Is It Worth The Risk | Teen Ink

Is It Worth The Risk

October 24, 2023
By ramwriter06 BRONZE, Newark, Delaware
ramwriter06 BRONZE, Newark, Delaware
1 article 0 photos 0 comments

Getting older with cerebral palsy has come with some challenges as your body grows.  When I was five years old, I had Bilateral Osteotomy surgery on my hips, which was basically hip reconstructive surgery.  I do not remember a lot about it but that was my first major surgery and the recovery time was about a year.  In middle school, my hands started to contract inward, so I lost basic motor functions in my hands.  I felt frustrated and angry because I could not do things for myself anymore that I had been able to do when I was younger.    

After some research, my parents found there was a wrist fusion surgery that would straighten out my hands and give me function back.  Over dinner for a few nights, we talked about it.  Did I want to see if I was a candidate for the surgery?  I was scared.  Looking back on it, I know it was the fear of the unknown.  What if the surgery did not go how I thought?  At least right then, I knew what I could and could not do.  After thinking about it for a while, I decided I wanted to find out if I was a good candidate. We made an appointment to see a hand specialist at Nemours Children’s Hospital.  The doctor looked at my wrist and x-rays and said she could help.  I immediately felt a little excitement, but I was still mostly scared.  How cool would it be to have the use of my hands again?  To not rely on other people as much as I had been? The surgery on my left wrist was scheduled for August 2021, and it was only the beginning of May.  So much time to worry about all the things that could possibly go wrong.  

Just before school ended, my parents got a call asking if I wanted to move my surgery up to the first week of July because the hospital had a cancellation.  Did I want it to creep into my summer more than it already would?  This new date also totally disrupted our summer vacation plans.  So many things to think about, but ultimately, I went with the earlier date.  Our summer vacation was shortened and rearranged.  Sadly, I would have to wait to cross New Mexico off my list of states that I visited until a later date.  

As the time for my surgery time got closer, the more nervous I got because I did not know what would happen.  Would I be in a lot of pain after the surgery?  What if I lost the little function that I did have in my left hand?  How long would the recovery be?  Ultimately, I enjoyed my vacation, and two days after we got home, I had my surgery.  The surgery was six hours long, and when it was done, the doctor was very optimistic about the outcome.  The pain was not as bad as I thought it would be, but I had a GIANT cast on.  It went all the way up to my shoulder and made moving around difficult. Thankfully, after about a month, I got a smaller cast which was more manageable.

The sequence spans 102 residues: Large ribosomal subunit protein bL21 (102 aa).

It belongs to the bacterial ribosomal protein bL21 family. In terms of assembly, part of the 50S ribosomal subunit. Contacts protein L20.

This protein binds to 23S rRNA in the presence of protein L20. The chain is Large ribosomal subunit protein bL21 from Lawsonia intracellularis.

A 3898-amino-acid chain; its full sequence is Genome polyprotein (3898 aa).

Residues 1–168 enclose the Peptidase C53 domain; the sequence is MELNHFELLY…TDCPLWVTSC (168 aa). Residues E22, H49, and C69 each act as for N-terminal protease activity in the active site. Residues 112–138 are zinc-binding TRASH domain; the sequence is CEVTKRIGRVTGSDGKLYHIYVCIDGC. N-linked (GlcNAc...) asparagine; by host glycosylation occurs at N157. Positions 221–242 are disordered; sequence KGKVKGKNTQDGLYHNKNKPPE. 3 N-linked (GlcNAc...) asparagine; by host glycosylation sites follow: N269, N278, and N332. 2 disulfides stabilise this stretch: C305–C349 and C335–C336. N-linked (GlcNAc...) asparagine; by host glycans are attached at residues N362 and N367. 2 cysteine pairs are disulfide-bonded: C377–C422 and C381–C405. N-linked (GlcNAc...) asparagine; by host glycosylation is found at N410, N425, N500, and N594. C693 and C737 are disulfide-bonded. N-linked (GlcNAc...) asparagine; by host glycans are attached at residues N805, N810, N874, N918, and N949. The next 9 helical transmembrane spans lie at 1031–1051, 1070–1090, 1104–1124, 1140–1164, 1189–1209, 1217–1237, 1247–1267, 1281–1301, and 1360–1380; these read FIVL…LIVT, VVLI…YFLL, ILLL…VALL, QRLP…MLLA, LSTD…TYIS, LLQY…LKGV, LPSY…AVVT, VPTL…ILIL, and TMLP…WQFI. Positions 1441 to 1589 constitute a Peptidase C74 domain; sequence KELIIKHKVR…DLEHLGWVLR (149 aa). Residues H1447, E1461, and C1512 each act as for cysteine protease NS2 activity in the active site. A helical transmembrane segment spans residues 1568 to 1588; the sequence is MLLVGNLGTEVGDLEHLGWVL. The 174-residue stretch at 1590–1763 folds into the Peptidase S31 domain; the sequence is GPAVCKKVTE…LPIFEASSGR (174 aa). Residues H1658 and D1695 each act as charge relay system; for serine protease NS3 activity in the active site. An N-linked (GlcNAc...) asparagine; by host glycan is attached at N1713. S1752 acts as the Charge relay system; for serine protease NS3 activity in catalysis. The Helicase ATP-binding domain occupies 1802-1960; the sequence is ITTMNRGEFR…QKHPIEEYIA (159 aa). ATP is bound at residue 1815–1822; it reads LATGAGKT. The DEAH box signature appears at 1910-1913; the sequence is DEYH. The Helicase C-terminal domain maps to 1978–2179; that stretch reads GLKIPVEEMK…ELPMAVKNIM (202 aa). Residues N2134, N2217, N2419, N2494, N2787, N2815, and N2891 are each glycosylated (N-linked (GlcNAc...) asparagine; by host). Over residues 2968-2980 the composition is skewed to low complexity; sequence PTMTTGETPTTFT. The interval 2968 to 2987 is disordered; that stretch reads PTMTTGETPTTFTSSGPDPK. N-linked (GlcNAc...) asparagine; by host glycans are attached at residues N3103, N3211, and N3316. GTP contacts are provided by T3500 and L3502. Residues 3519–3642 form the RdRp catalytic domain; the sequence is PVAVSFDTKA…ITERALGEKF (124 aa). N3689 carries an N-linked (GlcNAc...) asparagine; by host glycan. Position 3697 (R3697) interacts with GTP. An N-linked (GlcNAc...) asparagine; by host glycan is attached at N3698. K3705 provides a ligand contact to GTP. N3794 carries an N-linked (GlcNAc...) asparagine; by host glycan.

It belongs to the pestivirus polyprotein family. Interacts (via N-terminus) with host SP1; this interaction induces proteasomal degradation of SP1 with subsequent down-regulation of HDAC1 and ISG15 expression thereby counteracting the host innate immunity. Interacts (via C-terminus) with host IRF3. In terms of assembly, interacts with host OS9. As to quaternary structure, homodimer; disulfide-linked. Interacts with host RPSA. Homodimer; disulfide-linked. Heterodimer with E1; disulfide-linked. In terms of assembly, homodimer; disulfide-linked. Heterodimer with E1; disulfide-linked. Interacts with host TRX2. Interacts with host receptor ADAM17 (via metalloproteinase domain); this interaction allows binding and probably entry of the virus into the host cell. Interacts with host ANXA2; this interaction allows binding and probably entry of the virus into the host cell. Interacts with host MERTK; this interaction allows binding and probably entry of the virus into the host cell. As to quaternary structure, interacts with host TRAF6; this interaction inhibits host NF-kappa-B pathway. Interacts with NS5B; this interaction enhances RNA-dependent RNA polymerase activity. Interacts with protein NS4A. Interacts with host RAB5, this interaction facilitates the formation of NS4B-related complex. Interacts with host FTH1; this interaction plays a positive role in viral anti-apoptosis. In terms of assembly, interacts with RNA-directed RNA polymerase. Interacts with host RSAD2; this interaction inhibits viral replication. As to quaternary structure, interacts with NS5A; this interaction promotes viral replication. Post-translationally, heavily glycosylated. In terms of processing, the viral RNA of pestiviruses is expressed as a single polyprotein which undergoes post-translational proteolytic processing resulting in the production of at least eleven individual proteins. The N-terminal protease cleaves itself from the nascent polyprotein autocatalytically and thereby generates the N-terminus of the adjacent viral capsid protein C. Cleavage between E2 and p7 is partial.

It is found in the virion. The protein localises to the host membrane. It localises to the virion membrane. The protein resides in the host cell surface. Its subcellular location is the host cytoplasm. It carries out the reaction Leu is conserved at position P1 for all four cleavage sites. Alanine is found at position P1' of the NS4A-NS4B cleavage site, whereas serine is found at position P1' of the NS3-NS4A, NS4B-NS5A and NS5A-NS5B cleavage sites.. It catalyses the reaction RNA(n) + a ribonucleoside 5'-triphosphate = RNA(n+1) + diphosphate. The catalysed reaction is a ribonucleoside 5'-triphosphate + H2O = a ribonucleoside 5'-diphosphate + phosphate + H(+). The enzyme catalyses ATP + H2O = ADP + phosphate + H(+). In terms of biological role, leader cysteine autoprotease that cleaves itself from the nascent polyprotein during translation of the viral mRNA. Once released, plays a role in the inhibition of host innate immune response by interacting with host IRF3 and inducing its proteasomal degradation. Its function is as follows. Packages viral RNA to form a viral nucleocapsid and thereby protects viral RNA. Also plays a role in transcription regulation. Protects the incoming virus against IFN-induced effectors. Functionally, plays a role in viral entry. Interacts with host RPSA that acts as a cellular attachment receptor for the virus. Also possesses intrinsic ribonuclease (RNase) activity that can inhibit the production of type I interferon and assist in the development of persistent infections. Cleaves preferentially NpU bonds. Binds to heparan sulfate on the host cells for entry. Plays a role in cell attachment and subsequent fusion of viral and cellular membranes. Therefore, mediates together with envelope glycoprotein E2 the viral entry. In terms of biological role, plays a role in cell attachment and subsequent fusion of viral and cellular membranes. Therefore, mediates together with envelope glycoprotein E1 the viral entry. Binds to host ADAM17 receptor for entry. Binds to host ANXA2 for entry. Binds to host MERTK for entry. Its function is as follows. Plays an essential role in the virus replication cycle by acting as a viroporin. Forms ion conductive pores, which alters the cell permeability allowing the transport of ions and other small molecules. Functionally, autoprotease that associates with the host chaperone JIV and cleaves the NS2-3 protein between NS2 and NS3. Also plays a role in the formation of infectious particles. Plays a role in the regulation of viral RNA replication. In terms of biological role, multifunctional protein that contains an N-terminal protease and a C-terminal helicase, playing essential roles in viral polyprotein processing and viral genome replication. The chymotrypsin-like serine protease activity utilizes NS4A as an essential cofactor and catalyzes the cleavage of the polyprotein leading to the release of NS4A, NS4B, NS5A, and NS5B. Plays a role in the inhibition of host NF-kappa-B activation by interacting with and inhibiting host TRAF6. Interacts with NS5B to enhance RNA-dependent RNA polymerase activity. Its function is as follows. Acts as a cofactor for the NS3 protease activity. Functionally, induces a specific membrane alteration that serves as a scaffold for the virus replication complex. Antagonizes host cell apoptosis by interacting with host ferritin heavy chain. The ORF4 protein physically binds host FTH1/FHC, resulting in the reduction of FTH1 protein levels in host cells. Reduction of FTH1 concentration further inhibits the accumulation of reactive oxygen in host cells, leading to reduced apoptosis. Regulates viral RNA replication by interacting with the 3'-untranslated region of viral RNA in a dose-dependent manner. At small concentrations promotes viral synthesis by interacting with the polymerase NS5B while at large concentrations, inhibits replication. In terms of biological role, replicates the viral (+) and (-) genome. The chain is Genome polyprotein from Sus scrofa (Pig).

Finally, the day before I started back to school, the smaller cast was removed and I just had a brace that I could take off when I showered.  The first time I felt the air glide over my hand and arm again was amazing.  I started physical therapy right away and saw results immediately. There were so many things I could now do that were difficult before! I could easily hold a utensil during a meal, which made eating more enjoyable and less of a process. I could grip door handles much easier and open doors all by myself. I could grip small objects like pencils and keys to be able to write and unlock doors.  I could type using my fingers instead of knuckles. I have not become the fastest typist in the world, but I was faster than I ever was before. I had a new sense of independence that I had lost over the last few years as my hands became more contracted.  

After four months, I was so happy with all that I could do, I realized that I wanted to have the same surgery performed on my right hand.  In January 2022, I met with the doctor again and scheduled my next surgery for July 2022.  I cannot say I was looking forward to having another surgery, but I was definitely less nervous and scared this time.  Plus, I could not wait to have the same function in my right hand as I had in my left.  In the words of my physical therapist, once I had both hands done, I would be unstoppable!

The author's comments:

I am a 17-year-old boy with cerebral palsy.  I have had over a half dozen surgeries during my life, the most recent being wrist fusion to help me with function in my hands.  I use a motorized wheelchair to get around but that has not stopped me from doing the thing I love most....traveling!  I have visited all 50 states and over 20 countries.  I hope to visit all seven continents someday.  

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This article has 4 comments.

bob74 BRONZE said...
on Nov. 16 at 11:01 am
bob74 BRONZE, Wilmington, Delaware
1 article 0 photos 12 comments
Really inspirational and how you can look on the bright side, great piece

on Nov. 16 at 11:01 am
KizzyYuuya BRONZE, Wilmington, Delaware
1 article 0 photos 4 comments
Very eye-opening. I can't even begin to imagine how this feels.

on Nov. 16 at 10:59 am
cwoissan BRONZE, Wilmington, Delaware
1 article 0 photos 10 comments
love this piece! hope you can achieve your goal of visiting all continents!

on Nov. 8 at 2:59 pm
Shorthairdontcare BRONZE, Houston Area, Texas
4 articles 0 photos 57 comments
This was really interesting, I like your writing! thanks for sharing your story!